Now that you’ve reached the maintenance stage of your weight loss journey, one way to help keep your shopping basket healthy is to plan your meals for the week in advance. This will help you know exactly what you will need at the supermarket.
When you’re in the supermarket, being prepared and having a list will help you resist the temptation of putting unhealthy food choices into your basket.
Here are some simple ways to plan and build a healthy shopping basket, and help you stay on track and maintain your weight loss:
1. Plan Your Weekly Menu
A great way to create a healthy shopping basket is to first plan out your meals for the week ahead. Whether you prefer to use pen and paper or a meal planning app, decide what you’d like to eat for breakfast, lunch and dinner over the coming week.
Ideally, the majority of your meals should include fresh vegetables and leafy greens. An easy way to know if you’re getting enough vegetables is to make sure they take up at least half of your plate at each meal.
If you need help planning your meals, head to Pinterest, do an online search for ‘healthy food bloggers’ or even look in our Facebook group for nutritionally optimised OPTIFAST recipes.
2. Write a Shopping List
Creating a shopping list is a great way to save time and money, and stay focused while you’re shopping. By knowing your meals for the week, you can determine exactly what ingredients you’ll need to buy.
A great tip to make your supermarket trip even more efficient is to list your items in groups according to which aisle they’re located.
3. Work the Perimeter of the Shop
The outer aisles of supermarkets are often where you’ll find the most nutrient-dense whole foods, such as whole grain breads, pastas, and cereals. Processed foods tend to offer little nutritional value and are often high in sodium, sugar, unhealthy fats and preservatives. By sticking to the perimeter of the store, you may be better able to steer clear of the unhealthy foods you’re trying to resist.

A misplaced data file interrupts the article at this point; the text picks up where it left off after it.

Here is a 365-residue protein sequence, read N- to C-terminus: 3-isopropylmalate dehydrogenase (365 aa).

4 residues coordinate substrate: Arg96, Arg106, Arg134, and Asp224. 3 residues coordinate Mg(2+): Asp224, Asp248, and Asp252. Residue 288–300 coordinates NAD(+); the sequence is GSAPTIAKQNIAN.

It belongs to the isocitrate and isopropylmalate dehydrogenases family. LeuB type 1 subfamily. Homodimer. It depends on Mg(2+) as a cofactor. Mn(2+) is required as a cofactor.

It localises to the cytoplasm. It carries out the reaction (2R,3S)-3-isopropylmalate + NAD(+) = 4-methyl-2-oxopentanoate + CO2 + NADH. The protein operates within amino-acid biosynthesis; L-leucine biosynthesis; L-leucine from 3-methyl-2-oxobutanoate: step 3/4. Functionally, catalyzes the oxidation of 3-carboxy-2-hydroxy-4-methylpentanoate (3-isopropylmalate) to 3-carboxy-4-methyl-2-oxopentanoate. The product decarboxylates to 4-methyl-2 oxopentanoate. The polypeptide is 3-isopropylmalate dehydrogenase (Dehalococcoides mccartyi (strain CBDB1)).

Of course, there are healthy items in the middle aisles as well, particularly ingredients that round out your meals like heart-healthy nuts, olive oil, vinegar, spices and canned items. However, these are items you don’t need to buy weekly.
4. Create a Rainbow
An easy way to make sure you’re getting a variety of nutritious foods in your shopping basket is to make it as colourful as possible. Think dark leafy greens, bright red tomatoes, crunchy orange carrots, yellow bell peppers and juicy blueberries. A good tip to follow when it comes to shopping for fresh produce is to have at least four to six different colours in your basket.
The bright colours in fresh produce not only make your meals look delicious, but also provide a variety of health-promoting phytonutrients. Phytonutrients are the key antioxidant compounds in plants and can help you to keep your body well-nourished*. Fresh fruits and vegetables are also packed with vitamins and minerals, and are full of fibre to help to keep you satisfied after a meal and keep your digestive system on track.
5. Always Read the Label
It’s not only important to know what to buy, but also to know what’s in the foods you’re planning to eat.
Reading and understanding food labels can be tricky – food packaging is designed purposely to make things look incredibly appealing. Many of the claims on packages can make you think you’re buying something healthy, when in reality you’re not. For example, phrases like ‘made with real fruit’, ‘all-natural’, or ‘no added sugar’ may sound attractive, but this doesn’t tell you what is in the product.
In general, the shorter the list of ingredients, the better**. If you’re unsure of an ingredient, look it up. The more you read labels, the quicker you’ll be able to spot things you probably don’t want to be eating.